Between seven and eight o'clock we discovered the rebels had set fire to the Congress, and she continued to burn until one o'clock, when she blew up. This was a melancholy satisfaction to us, for as she had fallen into the hands of the enemy, it was far better to have her destroyed than that she should be employed against us at some future day. It was the impression of some of my officers that the rebels hoisted the French flag. I heard that the monitor had arrived, and soon after Lieut. Comd'g Worden came on board, and I immediately ordered him to go up to the Minnesota, hoping that she would be able to keep off an attack on the Minnesota, till we had got her a float again. This morning the Merrimac renewed the attack on the Minnesota, but she found, no doubt greatly to her surprise, a new opponent in the Monitor. The contest has been going on during the day between these two armed vessels, and most beautifully has the little monitor sustained herself, showing herself c
Want-- Drummers, Fifers and Buglers, for the 2d Reg't Virginia Artillery, stationed in the batteries around Richmond. Apply immediately at the headquarters of the regiment, No. 17. Law Building. Ro. Tansill, Col. Comd'g. ap 3--6t
r letter of the 22d inst., offering me, for the use of the Confederate States, the bell of the First Baptist Church, has been received. I have the assurance from a number of persons that the planters will all furnish me their bells; and, reliving upon this promise, I have declined the offer of many churches, to furnish me theirs also. With my kindest thanks for your wishes for our common cause, and my health and prosperity, I remain yours, very respectfully, G. Y. Beauregard, Gen. Comd'g To J. G. Flournoy, Esq., Memphis, Tenn. From Paris, Tenn. The Memphis Appeal, of the 5th inst., says: We have a few additional particulars of the visit of the Federal troops at Paris, on Tuesday last. Two prominent citizens were arrested and carried away--Mr. John H. Van Dyke, formerly Captain of the Paris Minute Men, and Col. R. T. Caldwell, a wealthy citizen who has been an active States-rights advocate since the commencement of the present troubles. A large quantity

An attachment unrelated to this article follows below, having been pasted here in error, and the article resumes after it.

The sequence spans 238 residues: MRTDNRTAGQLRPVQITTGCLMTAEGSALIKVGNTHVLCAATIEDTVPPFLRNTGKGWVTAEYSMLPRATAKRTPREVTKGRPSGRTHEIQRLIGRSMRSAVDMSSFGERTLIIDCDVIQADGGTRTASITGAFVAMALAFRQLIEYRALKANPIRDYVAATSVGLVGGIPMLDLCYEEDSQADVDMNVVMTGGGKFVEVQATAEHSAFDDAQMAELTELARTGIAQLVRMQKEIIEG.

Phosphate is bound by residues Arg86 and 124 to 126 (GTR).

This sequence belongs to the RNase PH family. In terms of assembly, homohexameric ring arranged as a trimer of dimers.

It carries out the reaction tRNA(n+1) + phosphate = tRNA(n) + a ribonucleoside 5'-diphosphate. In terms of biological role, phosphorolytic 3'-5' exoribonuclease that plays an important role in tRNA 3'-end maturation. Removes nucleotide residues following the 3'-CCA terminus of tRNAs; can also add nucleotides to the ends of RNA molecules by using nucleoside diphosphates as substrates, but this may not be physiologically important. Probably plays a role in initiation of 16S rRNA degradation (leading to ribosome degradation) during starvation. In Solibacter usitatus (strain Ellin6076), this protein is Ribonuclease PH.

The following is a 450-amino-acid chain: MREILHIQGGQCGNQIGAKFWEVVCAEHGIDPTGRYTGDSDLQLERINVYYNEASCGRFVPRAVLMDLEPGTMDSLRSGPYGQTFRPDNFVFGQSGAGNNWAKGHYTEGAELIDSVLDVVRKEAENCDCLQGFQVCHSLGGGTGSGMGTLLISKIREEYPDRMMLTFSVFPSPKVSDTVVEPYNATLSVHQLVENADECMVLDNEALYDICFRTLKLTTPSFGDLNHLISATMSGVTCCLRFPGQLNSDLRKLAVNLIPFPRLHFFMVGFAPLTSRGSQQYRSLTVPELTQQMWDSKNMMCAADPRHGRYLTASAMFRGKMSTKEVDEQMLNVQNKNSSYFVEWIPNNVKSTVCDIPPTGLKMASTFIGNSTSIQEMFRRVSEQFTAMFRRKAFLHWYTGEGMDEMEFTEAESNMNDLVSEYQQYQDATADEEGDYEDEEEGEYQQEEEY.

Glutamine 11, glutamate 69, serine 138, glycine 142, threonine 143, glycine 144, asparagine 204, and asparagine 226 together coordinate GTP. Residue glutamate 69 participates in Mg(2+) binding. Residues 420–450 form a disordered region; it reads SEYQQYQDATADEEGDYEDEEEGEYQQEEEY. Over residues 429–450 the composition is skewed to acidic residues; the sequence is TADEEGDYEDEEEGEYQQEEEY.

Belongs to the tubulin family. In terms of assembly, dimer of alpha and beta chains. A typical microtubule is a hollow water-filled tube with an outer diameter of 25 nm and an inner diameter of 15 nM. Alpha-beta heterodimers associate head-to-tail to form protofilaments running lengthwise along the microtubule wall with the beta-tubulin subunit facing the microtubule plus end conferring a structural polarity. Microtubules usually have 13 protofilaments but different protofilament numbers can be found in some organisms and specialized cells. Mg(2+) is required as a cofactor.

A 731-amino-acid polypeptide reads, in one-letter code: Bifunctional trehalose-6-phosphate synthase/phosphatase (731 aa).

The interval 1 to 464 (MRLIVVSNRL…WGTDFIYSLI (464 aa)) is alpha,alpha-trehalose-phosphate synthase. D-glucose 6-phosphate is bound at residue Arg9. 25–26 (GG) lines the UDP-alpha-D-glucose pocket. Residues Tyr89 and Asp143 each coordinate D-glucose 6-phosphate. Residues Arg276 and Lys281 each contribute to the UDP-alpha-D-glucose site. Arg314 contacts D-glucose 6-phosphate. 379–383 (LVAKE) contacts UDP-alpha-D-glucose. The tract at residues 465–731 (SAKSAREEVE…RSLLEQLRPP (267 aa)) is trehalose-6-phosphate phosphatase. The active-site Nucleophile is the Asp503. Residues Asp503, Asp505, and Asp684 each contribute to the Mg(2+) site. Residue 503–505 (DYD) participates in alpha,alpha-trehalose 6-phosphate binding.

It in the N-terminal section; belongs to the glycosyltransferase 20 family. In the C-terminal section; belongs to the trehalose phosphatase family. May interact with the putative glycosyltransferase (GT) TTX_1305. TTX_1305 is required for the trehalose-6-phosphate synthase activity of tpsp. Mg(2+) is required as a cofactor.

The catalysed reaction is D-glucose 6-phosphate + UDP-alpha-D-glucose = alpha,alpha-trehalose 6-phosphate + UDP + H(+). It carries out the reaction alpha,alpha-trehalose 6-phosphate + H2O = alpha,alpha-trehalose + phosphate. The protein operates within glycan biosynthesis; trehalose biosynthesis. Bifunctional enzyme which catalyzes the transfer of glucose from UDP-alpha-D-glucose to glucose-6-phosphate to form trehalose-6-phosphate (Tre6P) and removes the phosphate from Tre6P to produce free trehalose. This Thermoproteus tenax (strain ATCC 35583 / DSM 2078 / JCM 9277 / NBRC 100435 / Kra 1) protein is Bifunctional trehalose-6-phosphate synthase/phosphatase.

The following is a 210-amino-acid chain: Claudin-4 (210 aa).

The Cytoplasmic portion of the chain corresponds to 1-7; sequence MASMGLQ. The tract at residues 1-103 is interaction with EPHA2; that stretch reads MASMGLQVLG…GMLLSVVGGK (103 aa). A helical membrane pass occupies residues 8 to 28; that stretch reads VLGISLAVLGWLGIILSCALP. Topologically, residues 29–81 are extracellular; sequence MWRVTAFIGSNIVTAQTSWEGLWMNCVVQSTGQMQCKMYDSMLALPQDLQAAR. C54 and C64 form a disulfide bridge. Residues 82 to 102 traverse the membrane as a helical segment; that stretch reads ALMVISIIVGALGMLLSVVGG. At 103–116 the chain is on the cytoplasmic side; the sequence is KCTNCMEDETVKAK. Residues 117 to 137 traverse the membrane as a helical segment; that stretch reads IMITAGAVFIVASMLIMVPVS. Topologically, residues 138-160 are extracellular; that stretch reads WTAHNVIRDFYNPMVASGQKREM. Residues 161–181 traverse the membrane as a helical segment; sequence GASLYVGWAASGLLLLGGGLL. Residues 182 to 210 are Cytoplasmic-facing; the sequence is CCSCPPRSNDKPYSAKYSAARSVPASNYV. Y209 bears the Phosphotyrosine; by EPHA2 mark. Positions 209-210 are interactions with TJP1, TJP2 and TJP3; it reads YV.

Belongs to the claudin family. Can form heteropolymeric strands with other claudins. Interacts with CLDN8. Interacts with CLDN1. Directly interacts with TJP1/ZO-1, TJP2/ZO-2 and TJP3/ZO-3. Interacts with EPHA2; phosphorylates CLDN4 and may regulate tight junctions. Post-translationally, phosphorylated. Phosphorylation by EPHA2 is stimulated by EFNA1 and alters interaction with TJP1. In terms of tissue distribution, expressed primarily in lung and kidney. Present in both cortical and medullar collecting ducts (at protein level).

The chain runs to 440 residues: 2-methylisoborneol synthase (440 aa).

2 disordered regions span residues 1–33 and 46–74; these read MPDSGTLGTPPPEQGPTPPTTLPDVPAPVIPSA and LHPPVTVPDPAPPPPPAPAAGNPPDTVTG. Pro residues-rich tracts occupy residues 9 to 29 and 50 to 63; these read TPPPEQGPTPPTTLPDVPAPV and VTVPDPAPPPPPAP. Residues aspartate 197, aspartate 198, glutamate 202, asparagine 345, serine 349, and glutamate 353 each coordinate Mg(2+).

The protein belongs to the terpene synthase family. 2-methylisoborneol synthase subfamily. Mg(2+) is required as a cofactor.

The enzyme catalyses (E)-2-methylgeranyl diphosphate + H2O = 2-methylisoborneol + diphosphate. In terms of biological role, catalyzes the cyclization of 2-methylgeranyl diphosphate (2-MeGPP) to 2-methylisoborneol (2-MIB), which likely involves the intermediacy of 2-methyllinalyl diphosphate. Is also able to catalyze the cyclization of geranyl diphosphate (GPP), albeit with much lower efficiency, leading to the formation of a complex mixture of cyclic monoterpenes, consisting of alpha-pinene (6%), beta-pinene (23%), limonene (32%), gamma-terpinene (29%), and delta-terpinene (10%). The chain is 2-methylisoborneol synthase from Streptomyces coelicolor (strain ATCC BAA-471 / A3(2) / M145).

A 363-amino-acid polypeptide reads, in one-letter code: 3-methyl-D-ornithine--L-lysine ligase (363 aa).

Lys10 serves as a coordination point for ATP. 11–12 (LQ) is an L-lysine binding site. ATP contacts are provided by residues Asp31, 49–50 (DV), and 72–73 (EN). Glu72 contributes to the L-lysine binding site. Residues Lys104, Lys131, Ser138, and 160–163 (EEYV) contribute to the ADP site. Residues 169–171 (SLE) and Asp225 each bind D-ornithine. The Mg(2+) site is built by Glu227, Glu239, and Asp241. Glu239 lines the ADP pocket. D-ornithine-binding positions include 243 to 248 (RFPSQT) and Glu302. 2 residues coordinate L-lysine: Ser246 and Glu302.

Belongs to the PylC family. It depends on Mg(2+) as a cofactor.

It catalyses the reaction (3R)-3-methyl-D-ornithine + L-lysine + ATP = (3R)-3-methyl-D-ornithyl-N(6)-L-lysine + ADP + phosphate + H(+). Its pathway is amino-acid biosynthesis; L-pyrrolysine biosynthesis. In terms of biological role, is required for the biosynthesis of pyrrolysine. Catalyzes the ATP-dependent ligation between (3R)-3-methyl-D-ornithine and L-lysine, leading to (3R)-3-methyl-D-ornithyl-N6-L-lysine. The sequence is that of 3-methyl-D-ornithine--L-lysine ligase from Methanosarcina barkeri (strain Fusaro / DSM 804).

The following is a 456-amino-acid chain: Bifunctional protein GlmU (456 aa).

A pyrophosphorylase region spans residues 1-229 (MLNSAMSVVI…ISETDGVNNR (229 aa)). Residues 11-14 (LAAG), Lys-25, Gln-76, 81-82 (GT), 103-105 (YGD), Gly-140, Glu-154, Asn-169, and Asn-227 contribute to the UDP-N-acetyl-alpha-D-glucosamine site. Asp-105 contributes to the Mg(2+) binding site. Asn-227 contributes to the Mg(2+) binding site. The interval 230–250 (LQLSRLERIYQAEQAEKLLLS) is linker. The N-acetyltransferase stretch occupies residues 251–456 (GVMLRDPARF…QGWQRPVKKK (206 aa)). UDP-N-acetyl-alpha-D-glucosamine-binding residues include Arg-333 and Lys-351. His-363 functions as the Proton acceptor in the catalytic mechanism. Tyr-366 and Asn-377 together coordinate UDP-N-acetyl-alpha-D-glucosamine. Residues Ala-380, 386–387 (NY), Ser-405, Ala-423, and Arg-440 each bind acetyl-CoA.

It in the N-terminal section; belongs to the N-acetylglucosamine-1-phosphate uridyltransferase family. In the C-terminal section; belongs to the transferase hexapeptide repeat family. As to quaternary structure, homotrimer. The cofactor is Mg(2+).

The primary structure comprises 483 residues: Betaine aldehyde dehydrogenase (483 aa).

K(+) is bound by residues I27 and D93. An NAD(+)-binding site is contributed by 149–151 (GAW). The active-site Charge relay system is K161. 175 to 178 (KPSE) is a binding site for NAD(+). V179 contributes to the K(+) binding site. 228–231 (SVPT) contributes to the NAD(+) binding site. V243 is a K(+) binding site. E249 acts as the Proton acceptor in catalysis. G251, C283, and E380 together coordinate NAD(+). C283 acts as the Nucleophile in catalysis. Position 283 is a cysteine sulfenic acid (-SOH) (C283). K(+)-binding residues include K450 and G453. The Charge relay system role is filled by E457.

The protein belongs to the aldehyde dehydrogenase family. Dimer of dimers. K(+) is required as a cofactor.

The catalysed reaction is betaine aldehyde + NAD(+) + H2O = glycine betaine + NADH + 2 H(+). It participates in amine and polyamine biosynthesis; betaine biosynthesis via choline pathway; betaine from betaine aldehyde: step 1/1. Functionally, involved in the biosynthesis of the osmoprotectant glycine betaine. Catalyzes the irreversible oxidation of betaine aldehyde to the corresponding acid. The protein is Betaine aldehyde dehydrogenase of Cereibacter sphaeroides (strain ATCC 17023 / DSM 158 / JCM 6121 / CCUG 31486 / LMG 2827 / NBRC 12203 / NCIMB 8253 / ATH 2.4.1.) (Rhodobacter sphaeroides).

they are goaded on under a tyrant's lash by desperate leaders, whose only safety lies in success. Such a foe ought never to conquer freemen. battling upon their own soil. You will conquer him in your chosen position, strong by nature and improved by art — away from his main support and reliance — gunboats and heavy batteries — and, for the first time in this war, with nearly equal numbers. The slight reverses we have met on the seaboard have worked us good as well as evil; the brave troops, so long retained there, have hastened in swell your numbers, whilst the gallant Van-Dorn and invincible Price, with the ever-successful "army of the West," are now in your midst with numbers almost equalling the "army of Shilon" We have, then, but to strike and destroy, and as the enemy's whole resources are concentrated here, we shall not only redeem Tennessee, Kentucky, and Missouri at one blow, but open the portals of the whole Northwest. Bragton Brago General Comd's 2d Corp